X-Trans raw files from Fujifilm’s X-Pro2 and X-T2 cameras are a case in point. Opinions vary widely amongst experienced users as to which raw processors get the best out of X-Trans files but I have also been noticing differences with raw files from other cameras.

There is clearly more to sharpening than meets the eye. From the evidence Phase One has understood that and its solution is a three-phase process with the welcome ability to see the result of that in version 10’s Output Proofing tool, before hitting the Process button.

Bravo Phase One for seeing the light, and now I hope that all the other raw processing and image editing software makers will follow that example, find their own ways of improving sharpening and even go beyond Phase One’s achievement in version 10 of Capture One Pro.

Now the question is, will Capture One Pro be supporting Fujifilm’s groundbreaking GFX 50S medium format digital camera? Not according to a Phase One representative:

“It is unlikely that we will support the Fuji GFX 50s – we have a long standing policy of not providing support to direct competitors of our core business.”

If true, even more incentive for makers of other raw processors and image editors to equal then surpass the features in Capture One Pro 10.

Right now I and other photographers of my acquaintance are relying on a range of raw processing software in order to get the best out of each camera brand’s sensors and lenses. Not all raw processors are created equal in terms of core functionality, regardless of other possible image editing functions.

Wouldn’t it be incredible if all such software’s core features rendered the best conversions possible for all raw file types from all cameras and lenses, levelling the playing field in that regard, but then strived to differentiate themselves in other ways?

One or two to get the best out of Fujifilm X-Trans raw files, others to get the best out of other brands’ raw files, another because it has a decent Digital Assent Management (DAM) function, it all adds up.

Being an independent, self-financed photographer/moviemaker having to maintain licences for a range of similar, oftentimes overlapping, software in order to get the best out of what one does is incredibly expensive. It would be good to narrow things down a little.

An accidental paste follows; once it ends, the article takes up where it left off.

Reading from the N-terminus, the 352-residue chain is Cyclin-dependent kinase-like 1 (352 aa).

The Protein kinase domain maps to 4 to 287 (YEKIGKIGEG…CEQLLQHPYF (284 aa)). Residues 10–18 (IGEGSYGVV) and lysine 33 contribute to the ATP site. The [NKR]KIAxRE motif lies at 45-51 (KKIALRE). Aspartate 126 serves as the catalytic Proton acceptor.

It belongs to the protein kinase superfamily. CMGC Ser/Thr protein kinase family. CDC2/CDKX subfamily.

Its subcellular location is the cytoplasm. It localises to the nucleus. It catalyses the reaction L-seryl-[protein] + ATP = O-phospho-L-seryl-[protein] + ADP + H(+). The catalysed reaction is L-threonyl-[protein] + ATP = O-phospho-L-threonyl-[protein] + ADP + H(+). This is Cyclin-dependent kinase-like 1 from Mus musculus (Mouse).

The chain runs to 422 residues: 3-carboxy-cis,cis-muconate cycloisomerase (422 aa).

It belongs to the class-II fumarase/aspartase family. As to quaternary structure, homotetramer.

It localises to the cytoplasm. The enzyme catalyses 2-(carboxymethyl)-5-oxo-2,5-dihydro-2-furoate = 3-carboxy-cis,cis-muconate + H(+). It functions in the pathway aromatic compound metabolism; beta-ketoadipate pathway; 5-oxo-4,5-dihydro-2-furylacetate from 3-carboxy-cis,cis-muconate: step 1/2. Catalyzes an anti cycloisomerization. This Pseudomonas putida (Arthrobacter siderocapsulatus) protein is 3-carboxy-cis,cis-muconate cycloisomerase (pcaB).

• Phase One channel – scroll down the page to Capture One 10 Tutorials and Capture One 10 Webinars.

Macphun Luminar Pluto Update Coming on Friday, 16th December

Macphun Luminar, a powerful and promising new image editor and raw processor that debuted earlier this year, is about to receive an update, code named Pluto.

Pluto will add batch processing, dehazing (above), enhancements to the colour temperature filter including an eyedropper, a Golden Hour filter (above) for that soft amber glow at any time of day and the ability to add textures to custom presets.

Macphun Luminar Pluto has gained a number of crop presets including two Facebook formats.

Batch processing in particular is of interest to professional photographers and especially when covering events, and the eyedropper tool will bring Luminar’s colour temperature correction up to par with other professional photography software.

I am looking forward to the dehaze filter for cleaning up smog-tinged harbourside photographs and beachside shots early mornings, and the Golden Hour filter will be very useful on soggy, grey days like today.

The free Pluto update to Macphun Luminar will be released on Friday, 16th December.

Luminar itself is available as a trial version via the Luminar product page, and new purchasers can take advantage of holiday sale bonuses including sky overlays for sky replacement, presets, video tutorial and photography ebooks.

Macphun promises Luminar updates every month or so with dozens of new tools and further improvements in the queue, including Digital Asset Management aka DAM in 2017 as well as a version of Luminar for Windows PCs.

Cam Tech: First Look, Macphun Luminar